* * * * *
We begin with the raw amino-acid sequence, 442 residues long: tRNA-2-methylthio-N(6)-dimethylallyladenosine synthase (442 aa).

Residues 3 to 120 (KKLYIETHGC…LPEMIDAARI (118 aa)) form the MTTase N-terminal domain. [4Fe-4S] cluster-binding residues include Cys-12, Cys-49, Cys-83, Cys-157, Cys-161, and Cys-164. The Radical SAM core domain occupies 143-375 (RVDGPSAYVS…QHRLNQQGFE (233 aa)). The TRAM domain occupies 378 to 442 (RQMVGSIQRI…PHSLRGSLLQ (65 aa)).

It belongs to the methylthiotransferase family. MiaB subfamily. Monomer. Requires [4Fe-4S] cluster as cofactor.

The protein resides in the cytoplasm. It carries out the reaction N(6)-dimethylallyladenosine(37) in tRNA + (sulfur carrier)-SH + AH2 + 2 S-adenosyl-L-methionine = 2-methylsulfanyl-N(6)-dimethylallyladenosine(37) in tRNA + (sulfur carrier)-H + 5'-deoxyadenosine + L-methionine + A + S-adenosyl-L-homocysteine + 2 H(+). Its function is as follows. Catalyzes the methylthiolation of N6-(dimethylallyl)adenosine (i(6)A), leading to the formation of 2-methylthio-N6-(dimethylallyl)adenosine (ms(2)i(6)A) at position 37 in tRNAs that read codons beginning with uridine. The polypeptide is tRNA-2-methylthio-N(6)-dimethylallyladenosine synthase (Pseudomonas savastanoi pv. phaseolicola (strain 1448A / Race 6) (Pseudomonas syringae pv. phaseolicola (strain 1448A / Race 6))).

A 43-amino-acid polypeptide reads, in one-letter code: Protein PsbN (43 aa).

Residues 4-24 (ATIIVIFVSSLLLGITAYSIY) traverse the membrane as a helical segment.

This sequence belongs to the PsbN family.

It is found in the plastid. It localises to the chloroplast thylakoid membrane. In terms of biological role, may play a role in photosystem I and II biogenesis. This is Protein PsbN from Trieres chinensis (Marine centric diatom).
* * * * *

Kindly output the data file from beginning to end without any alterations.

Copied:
We begin with the raw amino-acid sequence, 442 residues long: tRNA-2-methylthio-N(6)-dimethylallyladenosine synthase (442 aa).

Residues 3 to 120 (KKLYIETHGC…LPEMIDAARI (118 aa)) form the MTTase N-terminal domain. [4Fe-4S] cluster-binding residues include Cys-12, Cys-49, Cys-83, Cys-157, Cys-161, and Cys-164. The Radical SAM core domain occupies 143-375 (RVDGPSAYVS…QHRLNQQGFE (233 aa)). The TRAM domain occupies 378 to 442 (RQMVGSIQRI…PHSLRGSLLQ (65 aa)).

It belongs to the methylthiotransferase family. MiaB subfamily. Monomer. Requires [4Fe-4S] cluster as cofactor.

The protein resides in the cytoplasm. It carries out the reaction N(6)-dimethylallyladenosine(37) in tRNA + (sulfur carrier)-SH + AH2 + 2 S-adenosyl-L-methionine = 2-methylsulfanyl-N(6)-dimethylallyladenosine(37) in tRNA + (sulfur carrier)-H + 5'-deoxyadenosine + L-methionine + A + S-adenosyl-L-homocysteine + 2 H(+). Its function is as follows. Catalyzes the methylthiolation of N6-(dimethylallyl)adenosine (i(6)A), leading to the formation of 2-methylthio-N6-(dimethylallyl)adenosine (ms(2)i(6)A) at position 37 in tRNAs that read codons beginning with uridine. The polypeptide is tRNA-2-methylthio-N(6)-dimethylallyladenosine synthase (Pseudomonas savastanoi pv. phaseolicola (strain 1448A / Race 6) (Pseudomonas syringae pv. phaseolicola (strain 1448A / Race 6))).

A 43-amino-acid polypeptide reads, in one-letter code: Protein PsbN (43 aa).

Residues 4-24 (ATIIVIFVSSLLLGITAYSIY) traverse the membrane as a helical segment.

This sequence belongs to the PsbN family.

It is found in the plastid. It localises to the chloroplast thylakoid membrane. In terms of biological role, may play a role in photosystem I and II biogenesis. This is Protein PsbN from Trieres chinensis (Marine centric diatom).